Travelling With Your Pet
Taking your pet with you on holiday can be great fun, however there are more things to consider than just having the right documents ready. Here are some common adaptations our pets may need to be travel ready:
Pets can experience travel sickness just like people do. For some pets this is related to anxiety, so it is important to make sure your pet is used to car travel before undertaking a long journey. Stop regularly for fresh air and to give them the opportunity to eat, drink and go to the toilet. For cats or small pets, ensure you have a plan in place to do this safely and securely.
A small number of dogs experience true motion-sickness and will vomit on car journeys. Keeping them in a confined space without visibility out the windows can help; however, medication is also available. This is prescription only, so if you are concerned about your dog’s ability to travel comfortably, please speak to your vet.
Different countries have different parasites to the UK. While only tapeworm treatment is a legal requirement for certain countries, it is worth discussing your pets’ parasite prevention plan with your vet before travel.
Some potentially serious diseases are seen in dogs abroad that are not found in the UK, for example leishmaniosis is spread by sand-flies, and Babesiosis and Ehrlichia are spread by ticks. These parasite species are not found in the UK so additional parasite prevention is required, usually in the form of collars or spot-on treatments.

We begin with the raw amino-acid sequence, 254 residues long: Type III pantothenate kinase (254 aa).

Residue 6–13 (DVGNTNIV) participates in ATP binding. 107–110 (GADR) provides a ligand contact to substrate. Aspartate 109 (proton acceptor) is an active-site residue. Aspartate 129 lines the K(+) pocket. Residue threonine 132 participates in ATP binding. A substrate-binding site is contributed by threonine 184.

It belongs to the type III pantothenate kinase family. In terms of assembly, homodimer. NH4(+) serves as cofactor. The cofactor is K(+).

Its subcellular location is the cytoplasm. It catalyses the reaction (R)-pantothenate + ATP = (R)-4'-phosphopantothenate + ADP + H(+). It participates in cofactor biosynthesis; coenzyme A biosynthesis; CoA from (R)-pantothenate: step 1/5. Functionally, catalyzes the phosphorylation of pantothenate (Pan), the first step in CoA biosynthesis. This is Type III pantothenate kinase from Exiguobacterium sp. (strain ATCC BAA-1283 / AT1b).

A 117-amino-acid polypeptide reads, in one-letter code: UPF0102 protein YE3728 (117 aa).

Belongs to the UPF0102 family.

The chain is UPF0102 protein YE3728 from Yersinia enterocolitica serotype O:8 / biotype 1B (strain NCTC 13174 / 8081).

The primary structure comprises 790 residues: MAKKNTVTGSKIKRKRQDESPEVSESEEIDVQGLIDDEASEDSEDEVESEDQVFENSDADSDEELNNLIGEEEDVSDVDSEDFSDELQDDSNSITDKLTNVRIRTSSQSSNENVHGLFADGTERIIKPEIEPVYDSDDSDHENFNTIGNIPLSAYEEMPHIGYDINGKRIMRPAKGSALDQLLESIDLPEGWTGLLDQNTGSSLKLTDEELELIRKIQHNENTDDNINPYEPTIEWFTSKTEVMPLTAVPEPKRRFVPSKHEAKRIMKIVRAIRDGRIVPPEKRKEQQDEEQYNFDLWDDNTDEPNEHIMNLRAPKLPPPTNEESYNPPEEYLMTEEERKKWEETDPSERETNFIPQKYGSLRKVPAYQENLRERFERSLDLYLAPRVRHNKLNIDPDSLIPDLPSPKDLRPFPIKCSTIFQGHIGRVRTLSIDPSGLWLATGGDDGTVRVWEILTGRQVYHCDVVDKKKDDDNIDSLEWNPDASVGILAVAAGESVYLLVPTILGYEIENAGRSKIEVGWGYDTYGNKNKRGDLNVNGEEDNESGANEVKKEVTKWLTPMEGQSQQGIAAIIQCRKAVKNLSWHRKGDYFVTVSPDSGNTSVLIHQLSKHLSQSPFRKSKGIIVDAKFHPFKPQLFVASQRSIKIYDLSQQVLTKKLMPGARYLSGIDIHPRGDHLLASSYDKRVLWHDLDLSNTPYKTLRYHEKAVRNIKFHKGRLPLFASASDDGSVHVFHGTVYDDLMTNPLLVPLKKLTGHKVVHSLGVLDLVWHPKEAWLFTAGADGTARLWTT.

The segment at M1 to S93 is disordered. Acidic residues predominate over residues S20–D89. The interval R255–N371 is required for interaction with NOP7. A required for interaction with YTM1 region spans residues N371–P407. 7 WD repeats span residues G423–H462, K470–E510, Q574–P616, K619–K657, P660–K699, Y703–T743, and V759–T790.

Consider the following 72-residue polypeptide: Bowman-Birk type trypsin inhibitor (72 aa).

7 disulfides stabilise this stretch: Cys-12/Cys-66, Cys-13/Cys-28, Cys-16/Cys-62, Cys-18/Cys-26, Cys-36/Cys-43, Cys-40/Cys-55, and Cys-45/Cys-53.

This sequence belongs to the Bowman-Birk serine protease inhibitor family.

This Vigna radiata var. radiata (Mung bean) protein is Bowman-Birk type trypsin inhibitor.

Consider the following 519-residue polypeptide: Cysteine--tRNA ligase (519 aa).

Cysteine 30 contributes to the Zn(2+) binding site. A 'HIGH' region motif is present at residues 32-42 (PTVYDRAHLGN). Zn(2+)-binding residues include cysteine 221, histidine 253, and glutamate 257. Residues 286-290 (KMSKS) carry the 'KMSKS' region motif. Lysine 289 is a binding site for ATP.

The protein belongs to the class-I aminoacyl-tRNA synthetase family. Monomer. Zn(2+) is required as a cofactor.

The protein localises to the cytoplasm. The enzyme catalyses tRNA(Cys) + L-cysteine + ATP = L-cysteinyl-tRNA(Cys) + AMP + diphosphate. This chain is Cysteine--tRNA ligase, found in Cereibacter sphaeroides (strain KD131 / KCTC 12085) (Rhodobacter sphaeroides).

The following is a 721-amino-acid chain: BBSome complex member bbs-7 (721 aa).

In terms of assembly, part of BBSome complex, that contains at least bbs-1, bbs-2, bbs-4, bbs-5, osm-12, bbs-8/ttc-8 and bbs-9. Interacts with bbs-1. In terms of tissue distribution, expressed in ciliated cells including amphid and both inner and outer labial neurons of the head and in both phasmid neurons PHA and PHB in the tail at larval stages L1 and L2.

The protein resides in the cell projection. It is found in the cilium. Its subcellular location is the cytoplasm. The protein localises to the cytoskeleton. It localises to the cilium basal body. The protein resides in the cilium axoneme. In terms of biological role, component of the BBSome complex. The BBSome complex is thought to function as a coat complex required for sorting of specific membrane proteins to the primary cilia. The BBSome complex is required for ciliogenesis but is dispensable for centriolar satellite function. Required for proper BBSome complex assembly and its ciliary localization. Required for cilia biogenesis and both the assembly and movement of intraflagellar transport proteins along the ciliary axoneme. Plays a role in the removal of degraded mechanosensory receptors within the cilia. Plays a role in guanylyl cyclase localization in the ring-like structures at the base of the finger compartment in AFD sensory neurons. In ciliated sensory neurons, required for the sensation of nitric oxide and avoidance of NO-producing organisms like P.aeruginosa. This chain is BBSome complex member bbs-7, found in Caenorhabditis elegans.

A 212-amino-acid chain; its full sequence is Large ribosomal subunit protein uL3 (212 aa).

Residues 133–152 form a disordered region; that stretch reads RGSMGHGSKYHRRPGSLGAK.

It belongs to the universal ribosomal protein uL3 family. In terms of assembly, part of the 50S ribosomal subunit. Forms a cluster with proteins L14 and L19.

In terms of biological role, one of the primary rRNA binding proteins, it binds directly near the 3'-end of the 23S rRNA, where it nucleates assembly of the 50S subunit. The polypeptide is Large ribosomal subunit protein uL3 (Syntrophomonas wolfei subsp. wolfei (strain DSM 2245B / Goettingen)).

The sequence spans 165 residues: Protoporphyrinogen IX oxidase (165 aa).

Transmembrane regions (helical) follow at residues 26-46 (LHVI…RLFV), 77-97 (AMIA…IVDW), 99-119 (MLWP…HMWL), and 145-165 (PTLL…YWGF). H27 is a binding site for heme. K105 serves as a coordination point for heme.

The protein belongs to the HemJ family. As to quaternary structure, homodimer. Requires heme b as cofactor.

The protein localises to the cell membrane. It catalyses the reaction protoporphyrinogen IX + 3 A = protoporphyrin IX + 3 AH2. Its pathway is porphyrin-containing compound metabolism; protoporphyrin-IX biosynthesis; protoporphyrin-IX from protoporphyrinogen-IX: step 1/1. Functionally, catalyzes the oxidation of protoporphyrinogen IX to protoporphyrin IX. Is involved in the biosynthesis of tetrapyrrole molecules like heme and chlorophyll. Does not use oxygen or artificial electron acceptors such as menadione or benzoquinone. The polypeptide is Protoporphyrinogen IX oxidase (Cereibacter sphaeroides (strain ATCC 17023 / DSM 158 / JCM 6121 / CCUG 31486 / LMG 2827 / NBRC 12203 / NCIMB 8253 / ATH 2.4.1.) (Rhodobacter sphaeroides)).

While we may look forward to some guaranteed sunshine, heat abroad is as dangerous to our pets as an unexpected heatwave at home. Make provisions to avoid your pets being out in the hottest part of the day and consider taking cooling mats or jackets. For breeds that struggle in the heat, such as pugs and French Bulldogs, avoid travel to very hot countries.
Just like us, pets can become unwell while travelling. It’s strongly recommended to find the details of a local vet before travelling just in case you do need them. Remember to check opening hours so you know who to contact if there is an emergency. Don’t forget, your normal practice in the UK will also be able to give advice over the phone, though they may recommend you see a local vet if the problem can’t wait.
Sudden changes in food can cause an upset stomach, so try to take enough of your pet’s normal diet to last the whole trip. Avoid too many treats and don’t let dogs drink sea water as this can also cause vomiting or diarrhoea. Pet first aid kits can be useful to treat minor injuries (cuts and grazes), and often include a tick hook to remove ticks safely.